Lastly, we will communicate with local
councils and government in the hope
they will recognise the need to fund
companies that focus on trauma-
based rehabilitation and prioritise early
intervention and enduring mental
health conditions. This will lead to
substantial savings and bring benefits
to sufferers.
We will
continue to
work with
creatively and
causes, rather
than just
on symptoms
Using creative therapies
to express emotions

The Parliamentary Review Publication, in which this article originally appeared, contained the following foreword from The Rt Hon Theresa May MP.

The Rt Hon Theresa May MP's Foreword For The Parliamentary Review

By The Rt Hon Theresa May MP

British politics provides ample material for analysis in the pages of The Parliamentary Review. For Her Majesty’s Government, our task in the year ahead is clear: to achieve the best Brexit deal for Britain and to carry on our work to build a more prosperous and united country – one that truly works for everyone. 

The right Brexit deal will not be sufficient on its own to secure a more prosperous future for Britain. We also need to ensure that our economy is ready for what tomorrow will bring. Our Modern Industrial Strategy is our plan to do that. It means Government stepping up to secure the foundations of our productivity: providing an education system that delivers the skills our economy needs, improving school standards and transforming technical education; delivering infrastructure for growth; ensuring people have the homes they need in the places they want to live. It is all about taking action for the long-term that will pay dividends in the future.

But it also goes beyond that. Government, the private sector and academia working together as strategic partners achieve far more than we could separately. That is why we have set an ambitious goal of lifting UK public and private research and development investment to 2.4 per cent of GDP by 2027. It is why we are developing four Grand Challenges, the big drivers of social and economic change in the world today: harnessing artificial intelligence and the data revolution; leading in changes to the future of mobility; meeting the challenges of our ageing society; and driving ahead the revolution in clean growth. By focusing our efforts on making the most of these areas of enormous potential, we can develop new exports, grow new industries and create more good jobs in every part of our country.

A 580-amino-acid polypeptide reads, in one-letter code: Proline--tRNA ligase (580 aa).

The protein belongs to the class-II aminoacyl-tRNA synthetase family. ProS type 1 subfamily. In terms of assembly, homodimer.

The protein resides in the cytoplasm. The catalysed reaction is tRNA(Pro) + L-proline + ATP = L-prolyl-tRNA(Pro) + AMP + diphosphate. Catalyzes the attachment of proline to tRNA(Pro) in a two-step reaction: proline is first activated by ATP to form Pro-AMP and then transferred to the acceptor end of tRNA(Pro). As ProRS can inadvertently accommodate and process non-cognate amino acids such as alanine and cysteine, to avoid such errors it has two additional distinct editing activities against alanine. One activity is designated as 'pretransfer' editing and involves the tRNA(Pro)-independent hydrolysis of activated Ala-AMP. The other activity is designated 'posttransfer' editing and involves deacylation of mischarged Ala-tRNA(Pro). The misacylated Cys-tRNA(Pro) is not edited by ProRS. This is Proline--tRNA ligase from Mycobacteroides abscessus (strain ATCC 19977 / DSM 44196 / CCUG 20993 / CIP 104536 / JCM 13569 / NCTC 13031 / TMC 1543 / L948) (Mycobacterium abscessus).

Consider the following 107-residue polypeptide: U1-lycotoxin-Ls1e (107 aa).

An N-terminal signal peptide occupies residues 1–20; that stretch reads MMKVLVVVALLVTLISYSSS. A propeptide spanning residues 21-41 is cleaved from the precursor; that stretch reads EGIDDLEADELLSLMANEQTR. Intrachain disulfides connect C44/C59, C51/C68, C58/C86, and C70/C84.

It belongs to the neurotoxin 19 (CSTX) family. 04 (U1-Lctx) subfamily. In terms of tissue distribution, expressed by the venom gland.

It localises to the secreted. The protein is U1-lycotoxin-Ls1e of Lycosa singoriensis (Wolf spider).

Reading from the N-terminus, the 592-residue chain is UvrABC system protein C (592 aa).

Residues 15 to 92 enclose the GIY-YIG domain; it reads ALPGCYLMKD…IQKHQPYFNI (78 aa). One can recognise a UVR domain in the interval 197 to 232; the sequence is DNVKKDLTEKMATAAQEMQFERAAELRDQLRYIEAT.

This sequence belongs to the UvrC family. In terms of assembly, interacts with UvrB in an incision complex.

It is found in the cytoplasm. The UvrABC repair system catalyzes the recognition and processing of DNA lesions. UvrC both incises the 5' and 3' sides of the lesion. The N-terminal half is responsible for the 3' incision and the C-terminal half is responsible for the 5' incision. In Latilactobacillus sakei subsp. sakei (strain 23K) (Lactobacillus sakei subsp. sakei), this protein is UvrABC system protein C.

Years of hard work and sacrifice from the British people have got our deficit down by over three quarters. We are building on this success by taking a balanced approach to public spending. We are continuing to deal with our debts, so that our economy can remain strong and we can protect people’s jobs, and at the same time we are investing in vital public services, like our NHS. We have set out plans to increase NHS funding annually by an average by 3.4 percent in real terms: that is £394 million a week more. In return, the NHS will produce a ten-year plan, led by doctors and nurses, to eliminate waste and improve patient care.

I believe that Britain can look to the future with confidence. We are leaving the EU and setting a new course for prosperity as a global trading nation. We have a Modern Industrial Strategy that is strengthening the foundations of our economy and helping us to seize the opportunities of the future. We are investing in the public services we all rely on and helping them to grow and improve. Building on our country’s great strengths – our world-class universities and researchers, our excellent services sector, our cutting edge manufacturers, our vibrant creative industries, our dedicated public servants – we can look towards a new decade that is ripe with possibility. The government I lead is doing all it can to make that brighter future a reality for everyone in our country. 

British politics provides ample material for analysis in the pages of The Parliamentary Review 
The Rt Hon Theresa May MP
Prime Minister